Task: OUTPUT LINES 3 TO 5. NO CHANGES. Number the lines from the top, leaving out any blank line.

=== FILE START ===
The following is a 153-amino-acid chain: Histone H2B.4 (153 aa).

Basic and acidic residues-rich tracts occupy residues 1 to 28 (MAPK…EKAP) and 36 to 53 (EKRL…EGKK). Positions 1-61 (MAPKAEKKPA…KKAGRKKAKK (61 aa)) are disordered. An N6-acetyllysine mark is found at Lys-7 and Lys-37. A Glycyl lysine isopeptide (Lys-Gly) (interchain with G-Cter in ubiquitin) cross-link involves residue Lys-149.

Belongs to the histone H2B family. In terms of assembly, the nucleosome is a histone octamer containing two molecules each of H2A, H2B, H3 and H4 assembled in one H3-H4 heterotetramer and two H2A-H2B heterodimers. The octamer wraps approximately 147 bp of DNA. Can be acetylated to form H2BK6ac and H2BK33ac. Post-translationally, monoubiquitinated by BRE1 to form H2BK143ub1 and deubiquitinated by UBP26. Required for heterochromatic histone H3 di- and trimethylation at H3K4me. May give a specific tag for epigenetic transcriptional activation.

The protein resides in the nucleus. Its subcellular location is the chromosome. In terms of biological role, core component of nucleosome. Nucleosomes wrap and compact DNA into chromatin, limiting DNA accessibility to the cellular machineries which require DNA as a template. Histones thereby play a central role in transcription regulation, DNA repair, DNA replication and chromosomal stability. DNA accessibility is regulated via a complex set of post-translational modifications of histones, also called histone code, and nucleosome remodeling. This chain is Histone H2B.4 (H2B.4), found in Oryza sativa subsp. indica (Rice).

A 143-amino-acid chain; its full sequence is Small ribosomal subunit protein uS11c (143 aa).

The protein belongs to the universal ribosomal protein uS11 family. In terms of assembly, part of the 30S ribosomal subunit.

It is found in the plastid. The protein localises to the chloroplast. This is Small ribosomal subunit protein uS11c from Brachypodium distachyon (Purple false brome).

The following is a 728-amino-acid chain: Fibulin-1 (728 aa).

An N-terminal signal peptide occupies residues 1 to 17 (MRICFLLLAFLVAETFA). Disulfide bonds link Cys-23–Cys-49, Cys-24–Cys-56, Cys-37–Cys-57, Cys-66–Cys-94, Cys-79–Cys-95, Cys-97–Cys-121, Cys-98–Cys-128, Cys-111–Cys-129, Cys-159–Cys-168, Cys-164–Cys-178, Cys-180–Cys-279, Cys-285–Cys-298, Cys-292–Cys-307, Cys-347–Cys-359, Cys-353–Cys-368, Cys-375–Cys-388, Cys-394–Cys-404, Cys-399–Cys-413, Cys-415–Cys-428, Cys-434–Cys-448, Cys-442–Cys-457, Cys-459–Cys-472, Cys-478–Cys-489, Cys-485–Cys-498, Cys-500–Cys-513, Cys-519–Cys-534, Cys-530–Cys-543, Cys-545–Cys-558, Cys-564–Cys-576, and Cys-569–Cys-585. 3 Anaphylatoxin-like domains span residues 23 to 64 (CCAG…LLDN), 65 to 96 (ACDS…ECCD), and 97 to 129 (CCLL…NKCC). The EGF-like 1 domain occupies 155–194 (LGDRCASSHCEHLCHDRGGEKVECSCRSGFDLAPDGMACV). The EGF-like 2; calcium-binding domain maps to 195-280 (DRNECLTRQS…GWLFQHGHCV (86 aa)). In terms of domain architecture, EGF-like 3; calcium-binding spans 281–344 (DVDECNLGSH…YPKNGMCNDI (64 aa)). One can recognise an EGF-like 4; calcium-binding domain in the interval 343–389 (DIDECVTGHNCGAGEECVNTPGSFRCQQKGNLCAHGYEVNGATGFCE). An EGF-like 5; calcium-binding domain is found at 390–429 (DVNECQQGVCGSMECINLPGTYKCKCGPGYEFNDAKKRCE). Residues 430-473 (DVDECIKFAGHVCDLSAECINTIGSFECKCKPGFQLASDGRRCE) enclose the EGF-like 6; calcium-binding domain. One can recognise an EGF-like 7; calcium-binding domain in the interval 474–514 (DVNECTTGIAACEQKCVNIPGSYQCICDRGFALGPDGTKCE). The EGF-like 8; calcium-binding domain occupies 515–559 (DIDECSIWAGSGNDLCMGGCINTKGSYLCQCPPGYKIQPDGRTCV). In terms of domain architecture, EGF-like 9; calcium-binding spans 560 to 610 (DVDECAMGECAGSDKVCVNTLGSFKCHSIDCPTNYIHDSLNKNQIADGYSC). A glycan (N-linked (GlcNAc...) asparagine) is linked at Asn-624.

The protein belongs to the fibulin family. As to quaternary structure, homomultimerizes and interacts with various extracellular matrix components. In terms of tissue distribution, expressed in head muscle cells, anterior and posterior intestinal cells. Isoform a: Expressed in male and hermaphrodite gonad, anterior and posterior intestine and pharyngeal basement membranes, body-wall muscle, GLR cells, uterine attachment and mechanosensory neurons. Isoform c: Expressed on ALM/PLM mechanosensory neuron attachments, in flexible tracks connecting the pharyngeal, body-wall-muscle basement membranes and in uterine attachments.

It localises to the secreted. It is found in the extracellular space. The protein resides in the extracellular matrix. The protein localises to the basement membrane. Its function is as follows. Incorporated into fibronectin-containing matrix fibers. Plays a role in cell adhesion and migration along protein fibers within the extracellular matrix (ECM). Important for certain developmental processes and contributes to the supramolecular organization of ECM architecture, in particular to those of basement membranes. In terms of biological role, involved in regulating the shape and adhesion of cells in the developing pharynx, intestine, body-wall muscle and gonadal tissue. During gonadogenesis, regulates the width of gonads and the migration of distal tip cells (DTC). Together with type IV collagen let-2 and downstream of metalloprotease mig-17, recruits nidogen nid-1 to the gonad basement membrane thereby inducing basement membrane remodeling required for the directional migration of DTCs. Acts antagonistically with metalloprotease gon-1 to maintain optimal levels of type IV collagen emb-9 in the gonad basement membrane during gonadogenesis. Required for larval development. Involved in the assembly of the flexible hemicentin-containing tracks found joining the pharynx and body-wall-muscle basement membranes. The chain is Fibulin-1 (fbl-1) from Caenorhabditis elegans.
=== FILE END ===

Belongs to the histone H2B family. In terms of assembly, the nucleosome is a histone octamer containing two molecules each of H2A, H2B, H3 and H4 assembled in one H3-H4 heterotetramer and two H2A-H2B heterodimers. The octamer wraps approximately 147 bp of DNA. Can be acetylated to form H2BK6ac and H2BK33ac. Post-translationally, monoubiquitinated by BRE1 to form H2BK143ub1 and deubiquitinated by UBP26. Required for heterochromatic histone H3 di- and trimethylation at H3K4me. May give a specific tag for epigenetic transcriptional activation.

The protein resides in the nucleus. Its subcellular location is the chromosome. In terms of biological role, core component of nucleosome. Nucleosomes wrap and compact DNA into chromatin, limiting DNA accessibility to the cellular machineries which require DNA as a template. Histones thereby play a central role in transcription regulation, DNA repair, DNA replication and chromosomal stability. DNA accessibility is regulated via a complex set of post-translational modifications of histones, also called histone code, and nucleosome remodeling. This chain is Histone H2B.4 (H2B.4), found in Oryza sativa subsp. indica (Rice).

A 143-amino-acid chain; its full sequence is Small ribosomal subunit protein uS11c (143 aa).